W3C home > Mailing lists > Public > public-awwsw@w3.org > March 2011

Re: summary so far.

From: David Booth <david@dbooth.org>
Date: Fri, 04 Mar 2011 15:40:15 -0500
To: Pat Hayes <phayes@ihmc.us>
Cc: nathan@webr3.org, Jonathan Rees <jar@creativecommons.org>, AWWSW TF <public-awwsw@w3.org>
Message-ID: <1299271215.2525.32148.camel@dbooth-laptop>
On Wed, 2011-03-02 at 12:28 -0600, Pat Hayes wrote:
> On Mar 2, 2011, at 11:30 AM, Nathan wrote:
> > Jonathan Rees wrote:
[ . . . ]
> >> On Wed, Mar 2, 2011 at 5:49 AM, Nathan <nathan@webr3.org> wrote:
> >>> Jonathan Rees wrote:
> >>> now this is interesting, and I'm unsure exactly how to say it, but if we
> >>> work from HTTP Resource upwards to URI, such that we consider an HTTP
> >>> Resource as being a distinct object for which all URIs used to refer to it
> >>> are bound to that HTTP Resource (the URIs are a property of the HTTP
> >>> Resource), then we come to the wrong conclusions, and things break.
> >> No. Only TimBL's requirement that these be distinct breaks. (Maybe
> >> that's what you mean by "things" but you need to be more specific.)
> > 
> > and RDF's requirement, in fact URIs is it not, that two different
> URIs refer to two different things unless explicitly stated that they
> refer to the same thing?
> No. RDF (and RDFS, OWL etc.) make no assumptions about unique naming.
> Any two different URIs might or might not refer to the same thing. 

I hope this doesn't cause confusion, because the bottom line
semantically is what Pat and Jonathan said.  But . . .

In practice almost everyone makes some degree of unique naming
assumption at one point or another.  After all, when you merge two
graphs containing bnodes, and you try to collapse some of those bnodes,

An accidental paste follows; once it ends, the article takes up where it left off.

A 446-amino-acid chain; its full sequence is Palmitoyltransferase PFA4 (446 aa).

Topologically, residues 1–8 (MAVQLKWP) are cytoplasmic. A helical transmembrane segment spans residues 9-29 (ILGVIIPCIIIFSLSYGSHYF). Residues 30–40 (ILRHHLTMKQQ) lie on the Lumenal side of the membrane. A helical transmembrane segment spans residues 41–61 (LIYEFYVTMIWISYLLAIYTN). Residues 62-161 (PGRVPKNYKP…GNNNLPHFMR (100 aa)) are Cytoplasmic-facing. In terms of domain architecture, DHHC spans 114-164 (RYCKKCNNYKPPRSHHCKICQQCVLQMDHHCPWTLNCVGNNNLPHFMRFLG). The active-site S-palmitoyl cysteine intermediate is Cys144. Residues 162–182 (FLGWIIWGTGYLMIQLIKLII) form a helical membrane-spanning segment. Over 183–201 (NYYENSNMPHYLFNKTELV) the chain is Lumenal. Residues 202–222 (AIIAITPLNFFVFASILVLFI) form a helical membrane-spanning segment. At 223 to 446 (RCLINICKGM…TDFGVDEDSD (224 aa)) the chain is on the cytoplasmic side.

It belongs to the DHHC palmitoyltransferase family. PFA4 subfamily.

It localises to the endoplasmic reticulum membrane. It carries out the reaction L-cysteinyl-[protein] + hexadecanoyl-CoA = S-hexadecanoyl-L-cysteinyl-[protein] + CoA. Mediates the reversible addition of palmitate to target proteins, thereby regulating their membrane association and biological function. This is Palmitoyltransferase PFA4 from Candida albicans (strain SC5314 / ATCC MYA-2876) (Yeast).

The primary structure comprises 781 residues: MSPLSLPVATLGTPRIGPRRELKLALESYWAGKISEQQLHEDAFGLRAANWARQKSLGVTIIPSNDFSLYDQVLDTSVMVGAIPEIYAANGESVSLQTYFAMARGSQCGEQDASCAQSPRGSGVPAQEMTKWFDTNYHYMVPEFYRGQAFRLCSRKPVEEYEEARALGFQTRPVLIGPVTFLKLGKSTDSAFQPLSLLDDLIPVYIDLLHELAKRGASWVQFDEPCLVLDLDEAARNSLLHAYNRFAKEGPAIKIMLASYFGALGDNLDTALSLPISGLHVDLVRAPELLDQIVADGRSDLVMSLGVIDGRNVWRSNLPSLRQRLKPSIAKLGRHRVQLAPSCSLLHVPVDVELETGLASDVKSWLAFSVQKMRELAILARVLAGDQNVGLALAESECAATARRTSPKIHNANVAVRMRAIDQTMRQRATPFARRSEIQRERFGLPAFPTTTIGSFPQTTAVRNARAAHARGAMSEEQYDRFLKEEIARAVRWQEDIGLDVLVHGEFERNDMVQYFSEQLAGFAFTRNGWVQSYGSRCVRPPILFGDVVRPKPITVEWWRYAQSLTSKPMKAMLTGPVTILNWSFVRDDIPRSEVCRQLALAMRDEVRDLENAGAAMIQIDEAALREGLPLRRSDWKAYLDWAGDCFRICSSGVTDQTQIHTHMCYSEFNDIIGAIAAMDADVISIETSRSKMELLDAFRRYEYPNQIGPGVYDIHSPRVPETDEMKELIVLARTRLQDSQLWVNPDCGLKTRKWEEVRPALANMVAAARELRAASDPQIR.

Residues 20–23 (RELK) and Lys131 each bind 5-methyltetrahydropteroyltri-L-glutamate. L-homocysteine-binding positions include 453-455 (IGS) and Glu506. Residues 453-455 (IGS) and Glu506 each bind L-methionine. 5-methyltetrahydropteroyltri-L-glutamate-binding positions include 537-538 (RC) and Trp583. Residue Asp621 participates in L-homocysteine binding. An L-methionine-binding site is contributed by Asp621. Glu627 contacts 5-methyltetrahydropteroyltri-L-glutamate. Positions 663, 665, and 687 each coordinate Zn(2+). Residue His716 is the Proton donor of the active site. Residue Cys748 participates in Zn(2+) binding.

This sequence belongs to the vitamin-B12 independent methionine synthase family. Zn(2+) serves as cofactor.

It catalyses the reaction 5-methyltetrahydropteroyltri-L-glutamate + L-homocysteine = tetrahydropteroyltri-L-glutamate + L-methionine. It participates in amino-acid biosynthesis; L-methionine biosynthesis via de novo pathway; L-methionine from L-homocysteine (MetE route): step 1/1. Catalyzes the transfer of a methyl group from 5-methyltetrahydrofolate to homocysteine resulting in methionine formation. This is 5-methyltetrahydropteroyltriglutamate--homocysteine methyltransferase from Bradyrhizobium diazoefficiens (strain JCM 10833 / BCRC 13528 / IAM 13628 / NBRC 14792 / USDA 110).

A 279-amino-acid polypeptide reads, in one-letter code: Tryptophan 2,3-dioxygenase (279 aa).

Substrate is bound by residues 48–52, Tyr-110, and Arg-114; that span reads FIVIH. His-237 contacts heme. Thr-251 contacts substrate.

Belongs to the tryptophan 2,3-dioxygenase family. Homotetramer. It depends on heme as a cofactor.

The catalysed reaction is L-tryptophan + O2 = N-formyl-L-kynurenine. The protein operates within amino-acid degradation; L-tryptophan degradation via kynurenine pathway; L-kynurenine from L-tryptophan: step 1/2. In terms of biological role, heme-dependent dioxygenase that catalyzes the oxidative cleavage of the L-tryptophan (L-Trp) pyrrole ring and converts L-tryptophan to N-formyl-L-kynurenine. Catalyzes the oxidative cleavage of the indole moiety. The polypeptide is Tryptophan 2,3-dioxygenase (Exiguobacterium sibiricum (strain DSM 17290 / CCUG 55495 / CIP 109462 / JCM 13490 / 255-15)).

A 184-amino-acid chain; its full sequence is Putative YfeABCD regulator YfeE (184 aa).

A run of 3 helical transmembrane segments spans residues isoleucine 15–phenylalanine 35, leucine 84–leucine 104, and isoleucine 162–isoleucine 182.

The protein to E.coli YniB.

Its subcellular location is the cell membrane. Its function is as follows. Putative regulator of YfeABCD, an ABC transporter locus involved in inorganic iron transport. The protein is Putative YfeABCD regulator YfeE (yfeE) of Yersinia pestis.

but you *don't* try to collapse other URIs, then you're effectively
making a kind of unique name assumption on the other URIs.  Or when you
mint your own URIs that you use within a graph, but you then merge in
some other RDF data from some other source -- say DBpedia -- and you try
to collapse some of the DBpedia URIs into your own URIs, but you do
*not* bother to try to collapse your own URIs into other of your own
URIs, then you are again making a kind of unique name assumption on your
own URIs: you knew that they represented distinct entities when you
minted them, so you didn't bother trying to collapse them.

Another way to put it is to say that in practice, applications
internally make the unique name assumption unless they have evidence (or
are told) that they can merge nodes.

Anyway, if this comment causes confusion, just ignore it.  The semantics
are what Pat and Jonathan said.

David Booth, Ph.D.

Opinions expressed herein are those of the author and do not necessarily
reflect those of his employer.
Received on Friday, 4 March 2011 20:40:43 UTC

This archive was generated by hypermail 2.4.0 : Friday, 17 January 2020 19:07:22 UTC